Another regiment of the 93rd Division, the 372nd Infantry, brought together African American troops from Connecticut to Tennessee, and were hailed for never surrendering or retreating during the war, the National Guard says. The regiment also captured around 600 prisoners, it added, during the deadliest battle in U.S. history – the Meuse-Argonne offensive.
The Museum, in the exhibition, says “a total of 68 Croix de Guerre and 24 Distinguished Service Crosses were awarded to men of the 93rd Division along with several unit commendations, making it one of the most decorated American units of the war.
“The performance of the 369th and other African American combat units informed the American military to reconsider its segregation practices in later years,” it added.
And African Americans who didn’t see combat also were instrumental in defeating the Germans.
The exhibition says African-American women “found varied and successful ways to serve: nurses, ambulance drivers, Navy Yeomen, canteen workers, club administrators, office workers, railroad workers, munitions workers, and as extremely successful fund-raisers with a variety of government organizations and departments, relief organizations, and war industries.”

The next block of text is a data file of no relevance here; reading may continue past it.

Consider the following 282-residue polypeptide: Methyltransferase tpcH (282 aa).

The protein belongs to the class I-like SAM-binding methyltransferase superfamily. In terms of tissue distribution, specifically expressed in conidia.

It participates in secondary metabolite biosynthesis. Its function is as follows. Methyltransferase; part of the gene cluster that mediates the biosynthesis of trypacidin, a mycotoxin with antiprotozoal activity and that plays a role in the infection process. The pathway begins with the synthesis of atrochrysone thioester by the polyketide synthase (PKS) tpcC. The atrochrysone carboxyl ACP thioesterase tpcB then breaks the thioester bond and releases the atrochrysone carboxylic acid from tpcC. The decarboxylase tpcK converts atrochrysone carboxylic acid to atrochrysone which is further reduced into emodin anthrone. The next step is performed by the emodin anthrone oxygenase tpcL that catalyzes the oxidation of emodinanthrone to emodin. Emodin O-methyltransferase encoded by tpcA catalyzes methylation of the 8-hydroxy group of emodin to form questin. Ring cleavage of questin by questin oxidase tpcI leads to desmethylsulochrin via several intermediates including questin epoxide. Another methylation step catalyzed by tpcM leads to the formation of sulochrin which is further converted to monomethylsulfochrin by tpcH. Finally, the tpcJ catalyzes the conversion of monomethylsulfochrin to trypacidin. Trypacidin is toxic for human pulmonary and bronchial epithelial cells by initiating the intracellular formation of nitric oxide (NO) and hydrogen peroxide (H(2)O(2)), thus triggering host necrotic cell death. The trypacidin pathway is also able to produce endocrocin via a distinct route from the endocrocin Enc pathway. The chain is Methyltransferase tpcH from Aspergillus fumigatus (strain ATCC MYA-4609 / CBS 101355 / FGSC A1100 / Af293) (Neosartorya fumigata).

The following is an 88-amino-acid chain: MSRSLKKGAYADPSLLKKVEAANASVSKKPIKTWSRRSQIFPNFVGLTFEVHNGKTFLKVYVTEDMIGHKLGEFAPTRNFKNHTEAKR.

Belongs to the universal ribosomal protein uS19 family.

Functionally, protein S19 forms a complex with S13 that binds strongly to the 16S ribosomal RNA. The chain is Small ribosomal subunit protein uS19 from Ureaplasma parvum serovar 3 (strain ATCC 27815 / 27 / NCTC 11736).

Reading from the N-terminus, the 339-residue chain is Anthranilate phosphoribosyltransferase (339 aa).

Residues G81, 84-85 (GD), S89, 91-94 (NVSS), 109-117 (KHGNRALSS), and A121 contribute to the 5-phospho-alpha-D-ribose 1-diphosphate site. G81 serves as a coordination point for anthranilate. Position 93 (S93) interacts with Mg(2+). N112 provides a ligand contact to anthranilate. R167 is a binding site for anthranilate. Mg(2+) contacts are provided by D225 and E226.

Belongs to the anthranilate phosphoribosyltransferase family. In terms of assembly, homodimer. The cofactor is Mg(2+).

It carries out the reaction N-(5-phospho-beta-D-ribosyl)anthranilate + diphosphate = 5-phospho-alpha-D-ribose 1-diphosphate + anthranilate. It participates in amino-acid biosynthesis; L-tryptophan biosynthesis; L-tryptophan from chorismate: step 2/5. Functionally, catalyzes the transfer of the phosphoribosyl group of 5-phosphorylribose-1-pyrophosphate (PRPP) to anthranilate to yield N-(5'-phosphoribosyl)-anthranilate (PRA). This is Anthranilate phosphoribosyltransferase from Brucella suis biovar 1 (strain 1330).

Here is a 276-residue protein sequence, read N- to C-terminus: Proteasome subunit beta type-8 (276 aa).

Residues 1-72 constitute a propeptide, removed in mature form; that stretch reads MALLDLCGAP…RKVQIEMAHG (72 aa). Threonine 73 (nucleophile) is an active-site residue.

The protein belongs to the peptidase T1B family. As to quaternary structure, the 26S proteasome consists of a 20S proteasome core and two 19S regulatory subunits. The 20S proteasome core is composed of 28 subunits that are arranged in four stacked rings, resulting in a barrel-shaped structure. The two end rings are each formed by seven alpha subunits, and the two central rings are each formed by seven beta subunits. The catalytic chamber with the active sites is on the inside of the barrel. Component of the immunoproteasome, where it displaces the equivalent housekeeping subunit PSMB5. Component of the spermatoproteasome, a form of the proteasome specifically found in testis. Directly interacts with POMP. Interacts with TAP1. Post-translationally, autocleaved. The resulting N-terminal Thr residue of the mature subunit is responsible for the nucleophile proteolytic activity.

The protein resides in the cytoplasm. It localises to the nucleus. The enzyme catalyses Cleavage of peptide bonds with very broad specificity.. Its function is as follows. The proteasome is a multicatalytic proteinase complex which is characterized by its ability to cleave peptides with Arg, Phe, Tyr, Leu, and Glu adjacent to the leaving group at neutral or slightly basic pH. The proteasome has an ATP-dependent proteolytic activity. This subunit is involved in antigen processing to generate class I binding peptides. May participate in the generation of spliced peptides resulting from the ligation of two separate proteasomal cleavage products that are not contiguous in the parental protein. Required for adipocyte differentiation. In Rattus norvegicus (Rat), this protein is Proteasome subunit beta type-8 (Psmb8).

In person, the Museum, which is based in Kansas City, Missouri, is showcasing uniforms, patches and other items African American troops carried or wore while in France.
The online exhibition also features past audio interviews with William T. Knox, a soldier with the 366th Ambulance Company, 92nd Division, who talks about “wild” celebrations with champagne flowing in France on Armistice Day, and Robert L. Sweeney, a supply clerk with the same division.
“When the French people welcomed us with open arms, that is the only time that I ever realized what a real American soldier was,” Sweeney said. “The French people had no prejudice whatever.”
But when he was discharged, Sweeney said the “American white man did everything to play you down and degrade you and not let you think you had been over there to fight to make the world safe for democracy.
“They wanted to put you in your place,” he said. “That came from Washington all the way down. In other words, he's always tried to make me think that I have a certain place. That never bothered me, because I never let it bother me.”
Cart says in the summer of 1919 after the war ended, there were “countless lynchings of men of color in uniform” and more than 30 race riots took place across the nation.
“The summer of 1919 when the majority of American troops returned to the U.S. was a horrible summer for African American men in uniform,” he told Fox News.
Yet later on, the Museum says, “military research would conclude that ‘shared combat experiences can change racial attitudes.’
“African American involvement in this war did not end racial subjugation or segregation,” the exhibition concludes, noting that the “act of putting a uniform on itself was, for some, an act of defiance, and for others, an act of unity and equality.
“That participation marked the beginning of a modern civil rights movement, a fight to define the true meaning of democracy.”